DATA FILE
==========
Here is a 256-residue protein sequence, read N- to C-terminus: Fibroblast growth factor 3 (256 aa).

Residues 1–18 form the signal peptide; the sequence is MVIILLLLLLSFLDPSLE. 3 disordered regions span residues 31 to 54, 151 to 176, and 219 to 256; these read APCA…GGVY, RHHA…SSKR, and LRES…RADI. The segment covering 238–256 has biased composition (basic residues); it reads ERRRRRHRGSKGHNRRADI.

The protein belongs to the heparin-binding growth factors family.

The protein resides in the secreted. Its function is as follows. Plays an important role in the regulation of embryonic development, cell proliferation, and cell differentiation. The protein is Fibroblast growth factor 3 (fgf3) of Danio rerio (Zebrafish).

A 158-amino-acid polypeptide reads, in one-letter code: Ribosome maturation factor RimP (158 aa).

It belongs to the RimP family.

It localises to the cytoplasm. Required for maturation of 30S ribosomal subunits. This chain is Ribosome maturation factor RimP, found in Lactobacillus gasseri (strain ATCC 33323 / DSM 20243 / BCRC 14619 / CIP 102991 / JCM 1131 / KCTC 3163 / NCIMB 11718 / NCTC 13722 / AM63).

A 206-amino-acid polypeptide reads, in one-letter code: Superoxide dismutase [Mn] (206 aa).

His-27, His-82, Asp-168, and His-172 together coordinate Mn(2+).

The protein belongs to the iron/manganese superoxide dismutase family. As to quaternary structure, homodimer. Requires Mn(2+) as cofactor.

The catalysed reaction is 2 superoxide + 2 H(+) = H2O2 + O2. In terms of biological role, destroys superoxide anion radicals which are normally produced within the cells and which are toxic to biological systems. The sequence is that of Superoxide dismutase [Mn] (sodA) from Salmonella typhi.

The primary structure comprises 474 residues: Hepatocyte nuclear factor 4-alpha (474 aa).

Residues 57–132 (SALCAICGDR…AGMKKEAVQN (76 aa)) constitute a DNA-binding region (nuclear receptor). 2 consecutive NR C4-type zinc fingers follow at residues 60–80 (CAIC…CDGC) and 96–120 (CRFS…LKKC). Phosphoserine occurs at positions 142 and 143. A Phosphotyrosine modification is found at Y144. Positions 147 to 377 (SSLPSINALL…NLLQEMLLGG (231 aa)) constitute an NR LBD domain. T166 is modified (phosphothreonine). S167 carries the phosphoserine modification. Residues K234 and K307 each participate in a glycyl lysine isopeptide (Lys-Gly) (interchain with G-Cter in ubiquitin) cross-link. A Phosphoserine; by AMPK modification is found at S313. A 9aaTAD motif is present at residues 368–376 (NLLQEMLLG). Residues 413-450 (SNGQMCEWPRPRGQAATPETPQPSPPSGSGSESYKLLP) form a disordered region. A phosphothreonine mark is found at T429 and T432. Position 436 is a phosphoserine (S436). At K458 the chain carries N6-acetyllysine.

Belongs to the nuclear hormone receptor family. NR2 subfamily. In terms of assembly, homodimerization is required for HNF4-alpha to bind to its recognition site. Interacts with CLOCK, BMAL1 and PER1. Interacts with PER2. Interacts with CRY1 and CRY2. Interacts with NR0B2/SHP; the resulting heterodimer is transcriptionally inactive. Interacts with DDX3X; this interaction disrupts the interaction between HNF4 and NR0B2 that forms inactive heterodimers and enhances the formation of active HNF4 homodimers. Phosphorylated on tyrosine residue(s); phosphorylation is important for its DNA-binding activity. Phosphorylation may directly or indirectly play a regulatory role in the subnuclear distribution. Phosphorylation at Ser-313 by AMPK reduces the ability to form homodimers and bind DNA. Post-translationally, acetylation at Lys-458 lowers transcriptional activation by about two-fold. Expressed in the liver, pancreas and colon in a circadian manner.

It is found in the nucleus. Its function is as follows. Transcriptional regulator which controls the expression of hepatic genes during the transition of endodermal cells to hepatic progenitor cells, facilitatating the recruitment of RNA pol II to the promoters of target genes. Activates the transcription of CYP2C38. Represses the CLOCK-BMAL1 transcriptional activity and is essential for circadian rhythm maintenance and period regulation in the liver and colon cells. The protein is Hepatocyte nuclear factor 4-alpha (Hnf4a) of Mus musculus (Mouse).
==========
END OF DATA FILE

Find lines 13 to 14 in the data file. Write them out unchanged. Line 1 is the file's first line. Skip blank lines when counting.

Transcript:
Residues 57–132 (SALCAICGDR…AGMKKEAVQN (76 aa)) constitute a DNA-binding region (nuclear receptor). 2 consecutive NR C4-type zinc fingers follow at residues 60–80 (CAIC…CDGC) and 96–120 (CRFS…LKKC). Phosphoserine occurs at positions 142 and 143. A Phosphotyrosine modification is found at Y144. Positions 147 to 377 (SSLPSINALL…NLLQEMLLGG (231 aa)) constitute an NR LBD domain. T166 is modified (phosphothreonine). S167 carries the phosphoserine modification. Residues K234 and K307 each participate in a glycyl lysine isopeptide (Lys-Gly) (interchain with G-Cter in ubiquitin) cross-link. A Phosphoserine; by AMPK modification is found at S313. A 9aaTAD motif is present at residues 368–376 (NLLQEMLLG). Residues 413-450 (SNGQMCEWPRPRGQAATPETPQPSPPSGSGSESYKLLP) form a disordered region. A phosphothreonine mark is found at T429 and T432. Position 436 is a phosphoserine (S436). At K458 the chain carries N6-acetyllysine.

Belongs to the nuclear hormone receptor family. NR2 subfamily. In terms of assembly, homodimerization is required for HNF4-alpha to bind to its recognition site. Interacts with CLOCK, BMAL1 and PER1. Interacts with PER2. Interacts with CRY1 and CRY2. Interacts with NR0B2/SHP; the resulting heterodimer is transcriptionally inactive. Interacts with DDX3X; this interaction disrupts the interaction between HNF4 and NR0B2 that forms inactive heterodimers and enhances the formation of active HNF4 homodimers. Phosphorylated on tyrosine residue(s); phosphorylation is important for its DNA-binding activity. Phosphorylation may directly or indirectly play a regulatory role in the subnuclear distribution. Phosphorylation at Ser-313 by AMPK reduces the ability to form homodimers and bind DNA. Post-translationally, acetylation at Lys-458 lowers transcriptional activation by about two-fold. Expressed in the liver, pancreas and colon in a circadian manner.